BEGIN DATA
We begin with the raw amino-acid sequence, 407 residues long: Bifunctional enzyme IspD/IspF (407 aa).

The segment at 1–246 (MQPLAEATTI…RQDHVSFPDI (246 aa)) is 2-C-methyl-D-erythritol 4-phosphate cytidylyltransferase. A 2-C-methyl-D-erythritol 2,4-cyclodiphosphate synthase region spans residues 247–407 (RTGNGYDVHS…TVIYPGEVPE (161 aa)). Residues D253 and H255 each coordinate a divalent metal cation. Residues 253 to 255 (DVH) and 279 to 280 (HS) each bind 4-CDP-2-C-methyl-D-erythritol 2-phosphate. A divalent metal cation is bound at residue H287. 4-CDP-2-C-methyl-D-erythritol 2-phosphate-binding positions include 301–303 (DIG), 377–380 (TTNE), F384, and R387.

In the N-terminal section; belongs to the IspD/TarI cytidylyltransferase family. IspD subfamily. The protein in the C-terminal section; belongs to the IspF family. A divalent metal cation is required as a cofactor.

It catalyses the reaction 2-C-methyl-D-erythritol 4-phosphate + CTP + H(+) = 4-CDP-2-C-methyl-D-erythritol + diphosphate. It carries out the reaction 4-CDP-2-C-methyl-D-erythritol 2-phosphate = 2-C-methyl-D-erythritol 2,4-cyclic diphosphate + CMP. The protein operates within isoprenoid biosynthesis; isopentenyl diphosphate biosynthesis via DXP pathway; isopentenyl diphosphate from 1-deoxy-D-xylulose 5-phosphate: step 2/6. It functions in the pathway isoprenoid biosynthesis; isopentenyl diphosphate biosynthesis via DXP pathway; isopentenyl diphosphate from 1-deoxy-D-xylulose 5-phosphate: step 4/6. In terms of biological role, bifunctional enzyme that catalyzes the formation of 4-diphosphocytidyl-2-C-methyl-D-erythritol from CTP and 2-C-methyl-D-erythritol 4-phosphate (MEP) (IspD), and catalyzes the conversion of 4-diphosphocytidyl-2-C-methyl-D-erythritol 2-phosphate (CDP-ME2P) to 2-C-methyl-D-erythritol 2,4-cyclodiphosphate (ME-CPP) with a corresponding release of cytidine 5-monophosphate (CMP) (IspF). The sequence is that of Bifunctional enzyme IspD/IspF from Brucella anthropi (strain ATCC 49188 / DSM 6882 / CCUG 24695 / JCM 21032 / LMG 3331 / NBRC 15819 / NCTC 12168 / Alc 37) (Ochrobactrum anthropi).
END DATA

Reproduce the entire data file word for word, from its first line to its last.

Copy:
We begin with the raw amino-acid sequence, 407 residues long: Bifunctional enzyme IspD/IspF (407 aa).

The segment at 1–246 (MQPLAEATTI…RQDHVSFPDI (246 aa)) is 2-C-methyl-D-erythritol 4-phosphate cytidylyltransferase. A 2-C-methyl-D-erythritol 2,4-cyclodiphosphate synthase region spans residues 247–407 (RTGNGYDVHS…TVIYPGEVPE (161 aa)). Residues D253 and H255 each coordinate a divalent metal cation. Residues 253 to 255 (DVH) and 279 to 280 (HS) each bind 4-CDP-2-C-methyl-D-erythritol 2-phosphate. A divalent metal cation is bound at residue H287. 4-CDP-2-C-methyl-D-erythritol 2-phosphate-binding positions include 301–303 (DIG), 377–380 (TTNE), F384, and R387.

In the N-terminal section; belongs to the IspD/TarI cytidylyltransferase family. IspD subfamily. The protein in the C-terminal section; belongs to the IspF family. A divalent metal cation is required as a cofactor.

It catalyses the reaction 2-C-methyl-D-erythritol 4-phosphate + CTP + H(+) = 4-CDP-2-C-methyl-D-erythritol + diphosphate. It carries out the reaction 4-CDP-2-C-methyl-D-erythritol 2-phosphate = 2-C-methyl-D-erythritol 2,4-cyclic diphosphate + CMP. The protein operates within isoprenoid biosynthesis; isopentenyl diphosphate biosynthesis via DXP pathway; isopentenyl diphosphate from 1-deoxy-D-xylulose 5-phosphate: step 2/6. It functions in the pathway isoprenoid biosynthesis; isopentenyl diphosphate biosynthesis via DXP pathway; isopentenyl diphosphate from 1-deoxy-D-xylulose 5-phosphate: step 4/6. In terms of biological role, bifunctional enzyme that catalyzes the formation of 4-diphosphocytidyl-2-C-methyl-D-erythritol from CTP and 2-C-methyl-D-erythritol 4-phosphate (MEP) (IspD), and catalyzes the conversion of 4-diphosphocytidyl-2-C-methyl-D-erythritol 2-phosphate (CDP-ME2P) to 2-C-methyl-D-erythritol 2,4-cyclodiphosphate (ME-CPP) with a corresponding release of cytidine 5-monophosphate (CMP) (IspF). The sequence is that of Bifunctional enzyme IspD/IspF from Brucella anthropi (strain ATCC 49188 / DSM 6882 / CCUG 24695 / JCM 21032 / LMG 3331 / NBRC 15819 / NCTC 12168 / Alc 37) (Ochrobactrum anthropi).